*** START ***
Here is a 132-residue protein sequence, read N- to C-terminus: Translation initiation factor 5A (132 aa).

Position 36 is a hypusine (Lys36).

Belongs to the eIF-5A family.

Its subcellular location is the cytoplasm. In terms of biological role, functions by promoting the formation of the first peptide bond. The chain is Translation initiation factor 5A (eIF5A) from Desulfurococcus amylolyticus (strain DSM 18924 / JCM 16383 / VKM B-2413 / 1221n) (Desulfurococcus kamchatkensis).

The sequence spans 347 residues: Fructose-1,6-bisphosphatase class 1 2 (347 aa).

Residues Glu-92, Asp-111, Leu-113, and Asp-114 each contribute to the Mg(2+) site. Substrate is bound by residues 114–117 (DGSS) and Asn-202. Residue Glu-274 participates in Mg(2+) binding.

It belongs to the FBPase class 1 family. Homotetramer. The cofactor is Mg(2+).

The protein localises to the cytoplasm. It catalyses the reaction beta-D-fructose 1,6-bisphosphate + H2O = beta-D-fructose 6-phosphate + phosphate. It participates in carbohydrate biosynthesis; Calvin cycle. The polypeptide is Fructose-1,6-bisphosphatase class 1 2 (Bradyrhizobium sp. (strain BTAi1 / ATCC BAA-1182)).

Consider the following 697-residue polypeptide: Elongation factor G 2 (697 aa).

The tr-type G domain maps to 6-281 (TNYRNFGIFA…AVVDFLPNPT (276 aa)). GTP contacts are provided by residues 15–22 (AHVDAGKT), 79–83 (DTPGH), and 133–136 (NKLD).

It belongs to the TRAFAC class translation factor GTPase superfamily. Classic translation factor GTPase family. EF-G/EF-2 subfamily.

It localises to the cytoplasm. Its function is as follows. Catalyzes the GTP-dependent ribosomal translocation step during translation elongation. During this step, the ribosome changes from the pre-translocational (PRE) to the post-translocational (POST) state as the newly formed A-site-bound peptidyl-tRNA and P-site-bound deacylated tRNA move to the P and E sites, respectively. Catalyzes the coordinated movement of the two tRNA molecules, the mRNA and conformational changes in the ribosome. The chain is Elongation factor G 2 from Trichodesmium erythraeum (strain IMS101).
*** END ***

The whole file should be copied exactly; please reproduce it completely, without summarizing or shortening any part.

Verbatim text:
Here is a 132-residue protein sequence, read N- to C-terminus: Translation initiation factor 5A (132 aa).

Position 36 is a hypusine (Lys36).

Belongs to the eIF-5A family.

Its subcellular location is the cytoplasm. In terms of biological role, functions by promoting the formation of the first peptide bond. The chain is Translation initiation factor 5A (eIF5A) from Desulfurococcus amylolyticus (strain DSM 18924 / JCM 16383 / VKM B-2413 / 1221n) (Desulfurococcus kamchatkensis).

The sequence spans 347 residues: Fructose-1,6-bisphosphatase class 1 2 (347 aa).

Residues Glu-92, Asp-111, Leu-113, and Asp-114 each contribute to the Mg(2+) site. Substrate is bound by residues 114–117 (DGSS) and Asn-202. Residue Glu-274 participates in Mg(2+) binding.

It belongs to the FBPase class 1 family. Homotetramer. The cofactor is Mg(2+).

The protein localises to the cytoplasm. It catalyses the reaction beta-D-fructose 1,6-bisphosphate + H2O = beta-D-fructose 6-phosphate + phosphate. It participates in carbohydrate biosynthesis; Calvin cycle. The polypeptide is Fructose-1,6-bisphosphatase class 1 2 (Bradyrhizobium sp. (strain BTAi1 / ATCC BAA-1182)).

Consider the following 697-residue polypeptide: Elongation factor G 2 (697 aa).

The tr-type G domain maps to 6-281 (TNYRNFGIFA…AVVDFLPNPT (276 aa)). GTP contacts are provided by residues 15–22 (AHVDAGKT), 79–83 (DTPGH), and 133–136 (NKLD).

It belongs to the TRAFAC class translation factor GTPase superfamily. Classic translation factor GTPase family. EF-G/EF-2 subfamily.

It localises to the cytoplasm. Its function is as follows. Catalyzes the GTP-dependent ribosomal translocation step during translation elongation. During this step, the ribosome changes from the pre-translocational (PRE) to the post-translocational (POST) state as the newly formed A-site-bound peptidyl-tRNA and P-site-bound deacylated tRNA move to the P and E sites, respectively. Catalyzes the coordinated movement of the two tRNA molecules, the mRNA and conformational changes in the ribosome. The chain is Elongation factor G 2 from Trichodesmium erythraeum (strain IMS101).